Of all the rooms in the house the Oval room has perhaps changed its main function the most.
Part of Lord Camden’s 20 year building project with George Dance, this room was the main entrance to the house, including a sweeping staircase marking the internal curve of today’s oval shape.
The room has entrances from the east, the main corridor and to the west into the Imperial Lounge, Camden’s grand Drawing Room with views of the James 'Athenian' Stuart Temple Folly.
The large double doors on either side are typical Regency ‘Dance’ doors which is expressed in doors all over the house and in the window shutter mouldings.
In 1807 merchant Thomson Bonar bought Camden Place and continued to work with architect George Dance, he made major changes to the house.
He added a Dining Room (now the snooker room), moved the staircase and converted this main entrance hall into a Library, giving it the characteristic Oval Room shape. Bonar’s library shelves are still evident behind the murals.
The final transformation of this room came as part of Nathaniel Strode’s ‘Frenchification’ of the house.
The library shelves were covered with 4 large Dutch murals. These paintings are attributed to Jacobus Jansen b1729 or his son Johannes Christian Jansen b1763. His brother Pieter Jansen b1768 was also an artist. Jansen father and sons all specialised in painting landscapes and cattle. Documentation exists, recording that at least one of the paintings is signed J.Jansen and dated, but no signature is evident today, possibly lost when the paintings were cleaned.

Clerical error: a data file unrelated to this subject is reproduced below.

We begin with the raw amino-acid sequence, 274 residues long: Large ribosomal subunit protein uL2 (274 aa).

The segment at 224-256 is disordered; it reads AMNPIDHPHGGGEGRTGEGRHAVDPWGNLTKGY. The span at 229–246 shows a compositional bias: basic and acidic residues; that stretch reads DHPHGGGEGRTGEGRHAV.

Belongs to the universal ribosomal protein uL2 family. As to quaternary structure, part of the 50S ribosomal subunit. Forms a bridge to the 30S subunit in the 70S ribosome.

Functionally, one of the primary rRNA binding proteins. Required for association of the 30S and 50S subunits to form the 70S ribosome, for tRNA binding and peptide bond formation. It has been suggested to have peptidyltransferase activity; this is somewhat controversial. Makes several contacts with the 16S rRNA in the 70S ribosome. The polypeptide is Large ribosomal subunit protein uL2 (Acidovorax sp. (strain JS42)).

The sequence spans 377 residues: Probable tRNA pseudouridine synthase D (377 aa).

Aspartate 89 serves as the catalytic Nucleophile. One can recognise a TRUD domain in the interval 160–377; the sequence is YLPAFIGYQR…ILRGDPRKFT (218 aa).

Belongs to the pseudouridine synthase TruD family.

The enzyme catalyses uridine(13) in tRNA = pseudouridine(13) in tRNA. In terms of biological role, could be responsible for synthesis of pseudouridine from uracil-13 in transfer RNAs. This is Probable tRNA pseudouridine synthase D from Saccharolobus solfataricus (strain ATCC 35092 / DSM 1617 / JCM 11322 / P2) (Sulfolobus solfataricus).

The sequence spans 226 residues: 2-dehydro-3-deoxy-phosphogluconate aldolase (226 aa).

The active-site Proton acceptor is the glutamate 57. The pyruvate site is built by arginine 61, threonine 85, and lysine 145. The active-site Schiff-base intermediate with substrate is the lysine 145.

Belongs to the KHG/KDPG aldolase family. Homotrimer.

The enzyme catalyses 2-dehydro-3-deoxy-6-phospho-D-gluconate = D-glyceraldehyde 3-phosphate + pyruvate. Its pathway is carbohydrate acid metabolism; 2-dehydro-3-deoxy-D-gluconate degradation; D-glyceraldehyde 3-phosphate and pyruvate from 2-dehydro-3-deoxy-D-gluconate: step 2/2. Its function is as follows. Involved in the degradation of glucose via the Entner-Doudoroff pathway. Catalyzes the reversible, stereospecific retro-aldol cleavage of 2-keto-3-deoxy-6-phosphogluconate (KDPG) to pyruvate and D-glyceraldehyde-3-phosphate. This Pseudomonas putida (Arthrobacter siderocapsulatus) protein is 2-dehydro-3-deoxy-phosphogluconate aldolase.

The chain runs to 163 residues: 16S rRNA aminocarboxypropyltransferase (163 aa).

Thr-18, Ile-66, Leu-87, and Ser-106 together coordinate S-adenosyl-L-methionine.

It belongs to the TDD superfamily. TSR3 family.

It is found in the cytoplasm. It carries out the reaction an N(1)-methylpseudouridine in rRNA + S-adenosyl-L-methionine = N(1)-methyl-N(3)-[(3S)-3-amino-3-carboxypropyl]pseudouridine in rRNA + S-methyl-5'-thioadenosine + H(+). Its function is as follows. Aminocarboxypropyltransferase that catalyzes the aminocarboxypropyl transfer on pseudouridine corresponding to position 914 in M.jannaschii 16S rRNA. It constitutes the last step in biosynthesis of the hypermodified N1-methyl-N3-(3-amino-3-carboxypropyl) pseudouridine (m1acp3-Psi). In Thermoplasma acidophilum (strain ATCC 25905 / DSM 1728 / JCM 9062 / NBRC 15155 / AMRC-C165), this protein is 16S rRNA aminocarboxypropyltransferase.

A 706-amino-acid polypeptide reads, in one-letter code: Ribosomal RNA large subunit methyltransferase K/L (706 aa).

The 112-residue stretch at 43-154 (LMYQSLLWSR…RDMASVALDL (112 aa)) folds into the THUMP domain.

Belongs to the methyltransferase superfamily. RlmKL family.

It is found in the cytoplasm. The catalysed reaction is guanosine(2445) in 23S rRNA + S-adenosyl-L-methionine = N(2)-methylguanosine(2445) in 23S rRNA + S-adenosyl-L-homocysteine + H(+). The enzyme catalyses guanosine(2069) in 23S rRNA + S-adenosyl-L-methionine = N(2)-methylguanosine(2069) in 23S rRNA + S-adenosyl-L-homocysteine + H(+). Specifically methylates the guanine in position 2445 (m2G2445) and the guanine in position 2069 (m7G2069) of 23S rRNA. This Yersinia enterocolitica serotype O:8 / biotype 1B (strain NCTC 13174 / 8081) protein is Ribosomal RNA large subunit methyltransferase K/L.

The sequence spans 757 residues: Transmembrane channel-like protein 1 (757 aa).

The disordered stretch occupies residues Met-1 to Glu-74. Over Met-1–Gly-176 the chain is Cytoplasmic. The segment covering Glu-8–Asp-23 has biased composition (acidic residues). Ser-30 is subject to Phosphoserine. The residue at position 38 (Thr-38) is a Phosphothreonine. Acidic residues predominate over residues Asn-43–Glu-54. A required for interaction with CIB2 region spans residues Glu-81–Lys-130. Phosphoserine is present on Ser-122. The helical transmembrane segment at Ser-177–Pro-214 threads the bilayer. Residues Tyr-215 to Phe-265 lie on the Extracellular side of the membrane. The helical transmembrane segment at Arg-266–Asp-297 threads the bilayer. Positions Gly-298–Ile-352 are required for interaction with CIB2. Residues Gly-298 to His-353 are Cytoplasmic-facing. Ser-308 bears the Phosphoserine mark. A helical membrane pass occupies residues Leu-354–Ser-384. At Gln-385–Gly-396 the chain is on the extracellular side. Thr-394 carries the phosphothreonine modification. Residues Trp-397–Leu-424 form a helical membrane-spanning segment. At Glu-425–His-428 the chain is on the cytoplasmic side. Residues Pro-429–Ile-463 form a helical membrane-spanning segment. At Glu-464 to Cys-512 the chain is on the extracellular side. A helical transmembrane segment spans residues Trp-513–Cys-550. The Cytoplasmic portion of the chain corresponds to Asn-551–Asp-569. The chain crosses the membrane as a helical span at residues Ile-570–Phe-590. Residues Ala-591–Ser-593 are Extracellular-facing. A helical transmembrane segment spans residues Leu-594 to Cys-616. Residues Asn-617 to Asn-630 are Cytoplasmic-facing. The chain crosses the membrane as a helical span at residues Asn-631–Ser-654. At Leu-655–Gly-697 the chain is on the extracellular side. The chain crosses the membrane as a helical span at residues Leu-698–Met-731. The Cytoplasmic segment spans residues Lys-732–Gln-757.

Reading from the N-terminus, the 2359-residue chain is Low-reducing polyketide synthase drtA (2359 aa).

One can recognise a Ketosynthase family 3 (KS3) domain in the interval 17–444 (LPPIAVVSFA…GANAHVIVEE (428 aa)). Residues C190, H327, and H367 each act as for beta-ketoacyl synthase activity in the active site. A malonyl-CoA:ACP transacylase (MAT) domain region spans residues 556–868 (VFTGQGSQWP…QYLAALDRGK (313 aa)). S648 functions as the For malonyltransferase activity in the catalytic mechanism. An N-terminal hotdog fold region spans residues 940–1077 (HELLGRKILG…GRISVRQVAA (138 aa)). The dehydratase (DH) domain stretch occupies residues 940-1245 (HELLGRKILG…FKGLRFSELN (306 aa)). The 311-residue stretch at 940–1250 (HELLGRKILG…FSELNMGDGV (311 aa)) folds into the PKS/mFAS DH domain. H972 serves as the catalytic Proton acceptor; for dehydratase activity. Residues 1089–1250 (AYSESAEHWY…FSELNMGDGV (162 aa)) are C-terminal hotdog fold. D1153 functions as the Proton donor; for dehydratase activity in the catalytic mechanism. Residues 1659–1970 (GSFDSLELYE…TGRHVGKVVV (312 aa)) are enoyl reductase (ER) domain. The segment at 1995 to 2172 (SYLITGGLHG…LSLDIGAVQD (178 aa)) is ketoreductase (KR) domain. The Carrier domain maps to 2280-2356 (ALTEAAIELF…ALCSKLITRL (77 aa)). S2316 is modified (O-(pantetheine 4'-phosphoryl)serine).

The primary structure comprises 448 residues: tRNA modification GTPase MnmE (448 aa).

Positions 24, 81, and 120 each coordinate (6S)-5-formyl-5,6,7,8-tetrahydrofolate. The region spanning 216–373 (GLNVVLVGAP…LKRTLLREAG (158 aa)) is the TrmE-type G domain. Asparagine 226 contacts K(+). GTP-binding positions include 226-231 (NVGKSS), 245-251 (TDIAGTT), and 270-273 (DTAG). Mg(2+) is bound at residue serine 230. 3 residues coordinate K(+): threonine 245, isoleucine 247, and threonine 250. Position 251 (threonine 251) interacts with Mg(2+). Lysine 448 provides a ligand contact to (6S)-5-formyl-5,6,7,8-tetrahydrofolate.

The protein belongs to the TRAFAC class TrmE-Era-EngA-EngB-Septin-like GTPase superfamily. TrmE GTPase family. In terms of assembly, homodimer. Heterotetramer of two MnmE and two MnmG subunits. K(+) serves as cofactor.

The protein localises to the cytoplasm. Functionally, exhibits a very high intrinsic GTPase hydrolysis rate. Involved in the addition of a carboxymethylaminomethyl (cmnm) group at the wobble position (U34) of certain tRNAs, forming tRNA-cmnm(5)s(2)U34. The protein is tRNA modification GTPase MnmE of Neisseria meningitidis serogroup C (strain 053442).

The room had now become a drawing room, used by the Imperial residents as a card room.
Strode also added a conservatory to the side of the house. This had to be demolished in the 1930’s and was replaced by the Faber bar donated by a golf club member.
The window side has caryatids (sculpted female figures serving as an architectural support) in plaster or some other unknown material.
These have clearly been moved and can be seen flanking the bow window of the Imperial lounge in the image below.
A reference in the Golf Club's Board minutes from the 1950’s notes the decision to locate the caryatides in the Oval Room but does not specify why the move – possibly to accommodate the building of the Imperial Lounge bar.
Image of the drawing room, taken from Journel Universelle, No 1560, Vol 61, January 18, 1873 (taken from de Agostini)